Repeat after me: entomophagy.
It’s derived from Greek and Latin: “entomon,” meaning “insect,” and “phagus,” as in “feeding on.”
Some think it’s the future of food.
In 2013, the Food and Agriculture Organization of the United Nations released a report declaring the need to swap traditional protein sources for insects to support a sustainable future. The report helped drive an explosion of efforts all dedicated to making mealworms your next meal.
Presenters at a 2018 conference in Georgia, Eating Insects Athens, published papers this month in a special issue of the Annals of the Entomological Society of America. The volume showed how people who study insects scientifically are now spending more time thinking about eating them.
Here are some highlights of what the researchers found:
When Christopher Columbus returned from the Americas, he and members of his expedition used the insect-eating of the native inhabitants as an example of savagery, and as justification for dehumanizing people he would later enslave, said Julie Lesnik, an anthropologist at Wayne State University and author of “Edible Insects and Human Evolution.”
While it wasn’t the only factor, the colonial era deepened the stigmatization of entomophagy in mainland Europe, and in turn among European settlers in the Americas. Further distaste grew as insects threatened profitable agricultural monocultures supported by slavery and industrialization.
It wasn’t always that way. Aristotle loved cicadas. Pliny the Elder preferred beetle larvae. They weren’t that different from insect eaters among other cultures on other continents.
Evidence of insects in written reports, fossilized feces and mummies found in caves across North America, and corroboration from nearly every other continent, suggest humans have valued insects as food for millenniums.
Today, billions of people still consume more than 2,100 insect species worldwide. Even in the United States, Kutzadika’a people, or “fly eaters,” cherish salty pupae from Mono Lake in California.
Some shoppers may be following suit, purchasing popular cricket flour and protein bars from manufacturers like Chapul in specialty shops and on Amazon. That company is named after an Aztec word for cricket, and pitches itself to customers as aiming to reduce water usage by livestock in the American West and connecting with native cultures’ food knowledge.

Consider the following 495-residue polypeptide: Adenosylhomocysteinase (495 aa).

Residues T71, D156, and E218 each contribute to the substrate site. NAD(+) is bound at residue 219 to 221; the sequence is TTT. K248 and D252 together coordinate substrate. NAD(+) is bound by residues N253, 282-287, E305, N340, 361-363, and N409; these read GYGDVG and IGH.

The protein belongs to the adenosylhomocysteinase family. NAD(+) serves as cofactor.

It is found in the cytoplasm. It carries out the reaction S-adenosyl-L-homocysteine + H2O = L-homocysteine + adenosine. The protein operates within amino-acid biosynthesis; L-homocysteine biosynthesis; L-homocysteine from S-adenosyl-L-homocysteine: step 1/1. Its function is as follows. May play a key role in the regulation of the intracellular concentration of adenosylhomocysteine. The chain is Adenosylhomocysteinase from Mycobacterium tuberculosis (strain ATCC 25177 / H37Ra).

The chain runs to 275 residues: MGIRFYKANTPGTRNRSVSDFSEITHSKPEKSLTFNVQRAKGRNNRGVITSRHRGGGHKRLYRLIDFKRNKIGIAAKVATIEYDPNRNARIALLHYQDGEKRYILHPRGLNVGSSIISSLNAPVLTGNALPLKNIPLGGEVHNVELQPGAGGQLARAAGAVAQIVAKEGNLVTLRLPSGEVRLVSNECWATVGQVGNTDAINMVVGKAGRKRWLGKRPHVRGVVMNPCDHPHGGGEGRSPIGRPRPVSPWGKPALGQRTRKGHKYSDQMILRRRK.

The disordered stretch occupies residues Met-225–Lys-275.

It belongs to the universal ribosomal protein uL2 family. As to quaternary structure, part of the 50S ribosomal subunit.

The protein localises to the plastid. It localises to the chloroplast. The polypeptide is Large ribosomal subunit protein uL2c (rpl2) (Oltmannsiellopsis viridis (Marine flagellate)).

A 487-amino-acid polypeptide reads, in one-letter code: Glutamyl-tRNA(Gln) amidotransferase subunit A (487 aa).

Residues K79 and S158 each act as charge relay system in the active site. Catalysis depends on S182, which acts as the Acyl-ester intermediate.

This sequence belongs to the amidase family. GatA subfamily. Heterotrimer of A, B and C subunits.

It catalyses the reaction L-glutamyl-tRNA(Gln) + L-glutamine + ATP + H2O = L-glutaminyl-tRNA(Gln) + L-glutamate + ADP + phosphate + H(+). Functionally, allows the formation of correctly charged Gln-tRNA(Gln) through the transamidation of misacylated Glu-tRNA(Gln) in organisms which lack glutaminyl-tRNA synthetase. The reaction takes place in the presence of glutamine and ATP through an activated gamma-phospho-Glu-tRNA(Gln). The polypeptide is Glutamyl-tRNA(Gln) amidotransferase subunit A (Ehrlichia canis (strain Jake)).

Many of us were programmed early in life to fear insects, and developing an appetite for them won’t be easy.
“It’s O.K. if you think it’s gross. It’s totally fine,” said Dr. Lesnik. “You didn’t ask to be programmed this way.”
But entomophagy advocates think reprogramming can transform people’s attitudes toward insects. For instance, kale, sushi, lobster and even olive oil or tomatoes were once scorned and unfamiliar in some cultures.
But change can come about. With education and by acknowledging negative feelings toward eating insects, adults can try to resist passing them to their children.
“It will really benefit them if they don’t think bugs are gross,” she added. “Because it’s our kids’ generation that’s going to have to be able to solve those problems.”
In the United States, black soldier flies, good at converting waste products to protein, have long been used as feed for poultry and farmed fish.
To better understand how to produce more of them, researchers have just characterized their reproductive systems — from the tracts’ shapes to the sperm tails’ lengths. They have also discovered that larvae raised in relatively low densities are more likely to survive, grow heavier at each life stage and develop more quickly.
That kind of research could be a model for eventually mass producing other insects for human consumption, like mealworms or crickets, which we’re a long way off from growing in ways that could feed the masses. While years of agricultural research have guided industry regulations aiming to make beef, poultry and pork healthier and safer, and less wasteful of what they eat, similar research and rules for most insects are a long way off.
But as long as manufactured insects are “free from filth, pathogens, toxins,” the Department of Agriculture says it’s food.
While regulations are clear about insect food sales, they’re more like guidelines for insect food and feed production. The lack of stronger regulations may be limiting the number of insect-based foods on the market today.
Even if consumers become more comfortable with the idea of eating insects, they won’t stay that way without specific regulations meant to ensure quality and safety. That’s a goal supported by industry groups like the North American Coalition for Insect Agriculture, recently formed, in part, to work with regulators as more bugs are introduced into our diets.
Earlier reporting on eating insects